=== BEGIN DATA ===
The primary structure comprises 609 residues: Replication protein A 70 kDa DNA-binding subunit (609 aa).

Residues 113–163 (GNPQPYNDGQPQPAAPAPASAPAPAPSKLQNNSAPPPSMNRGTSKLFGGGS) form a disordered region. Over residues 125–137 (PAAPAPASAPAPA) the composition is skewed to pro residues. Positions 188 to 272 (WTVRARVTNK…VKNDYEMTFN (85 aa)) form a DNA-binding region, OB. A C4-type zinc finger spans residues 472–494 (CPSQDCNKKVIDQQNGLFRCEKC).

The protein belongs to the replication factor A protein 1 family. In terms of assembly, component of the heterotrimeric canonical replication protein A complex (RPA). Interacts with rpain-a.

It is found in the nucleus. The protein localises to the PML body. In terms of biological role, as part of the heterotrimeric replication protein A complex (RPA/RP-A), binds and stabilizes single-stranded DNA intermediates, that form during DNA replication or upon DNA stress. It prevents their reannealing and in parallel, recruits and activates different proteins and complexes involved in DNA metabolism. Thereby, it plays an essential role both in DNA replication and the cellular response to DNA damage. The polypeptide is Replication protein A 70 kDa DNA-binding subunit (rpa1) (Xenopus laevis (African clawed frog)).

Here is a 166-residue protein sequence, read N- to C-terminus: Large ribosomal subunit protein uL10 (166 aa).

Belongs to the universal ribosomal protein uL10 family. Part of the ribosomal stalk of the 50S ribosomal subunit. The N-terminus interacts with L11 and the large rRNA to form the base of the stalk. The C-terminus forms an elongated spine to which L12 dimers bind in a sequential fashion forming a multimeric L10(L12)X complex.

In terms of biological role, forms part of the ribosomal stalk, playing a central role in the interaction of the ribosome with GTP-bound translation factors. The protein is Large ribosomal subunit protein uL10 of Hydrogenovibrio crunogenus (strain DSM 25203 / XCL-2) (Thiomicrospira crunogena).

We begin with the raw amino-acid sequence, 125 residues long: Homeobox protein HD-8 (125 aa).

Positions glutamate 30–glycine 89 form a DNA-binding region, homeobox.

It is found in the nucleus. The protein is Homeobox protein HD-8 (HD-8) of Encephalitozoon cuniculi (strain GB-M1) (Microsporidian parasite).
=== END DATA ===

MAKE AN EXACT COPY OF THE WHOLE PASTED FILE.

The primary structure comprises 609 residues: Replication protein A 70 kDa DNA-binding subunit (609 aa).

Residues 113–163 (GNPQPYNDGQPQPAAPAPASAPAPAPSKLQNNSAPPPSMNRGTSKLFGGGS) form a disordered region. Over residues 125–137 (PAAPAPASAPAPA) the composition is skewed to pro residues. Positions 188 to 272 (WTVRARVTNK…VKNDYEMTFN (85 aa)) form a DNA-binding region, OB. A C4-type zinc finger spans residues 472–494 (CPSQDCNKKVIDQQNGLFRCEKC).

The protein belongs to the replication factor A protein 1 family. In terms of assembly, component of the heterotrimeric canonical replication protein A complex (RPA). Interacts with rpain-a.

It is found in the nucleus. The protein localises to the PML body. In terms of biological role, as part of the heterotrimeric replication protein A complex (RPA/RP-A), binds and stabilizes single-stranded DNA intermediates, that form during DNA replication or upon DNA stress. It prevents their reannealing and in parallel, recruits and activates different proteins and complexes involved in DNA metabolism. Thereby, it plays an essential role both in DNA replication and the cellular response to DNA damage. The polypeptide is Replication protein A 70 kDa DNA-binding subunit (rpa1) (Xenopus laevis (African clawed frog)).

Here is a 166-residue protein sequence, read N- to C-terminus: Large ribosomal subunit protein uL10 (166 aa).

Belongs to the universal ribosomal protein uL10 family. Part of the ribosomal stalk of the 50S ribosomal subunit. The N-terminus interacts with L11 and the large rRNA to form the base of the stalk. The C-terminus forms an elongated spine to which L12 dimers bind in a sequential fashion forming a multimeric L10(L12)X complex.

In terms of biological role, forms part of the ribosomal stalk, playing a central role in the interaction of the ribosome with GTP-bound translation factors. The protein is Large ribosomal subunit protein uL10 of Hydrogenovibrio crunogenus (strain DSM 25203 / XCL-2) (Thiomicrospira crunogena).

We begin with the raw amino-acid sequence, 125 residues long: Homeobox protein HD-8 (125 aa).

Positions glutamate 30–glycine 89 form a DNA-binding region, homeobox.

It is found in the nucleus. The protein is Homeobox protein HD-8 (HD-8) of Encephalitozoon cuniculi (strain GB-M1) (Microsporidian parasite).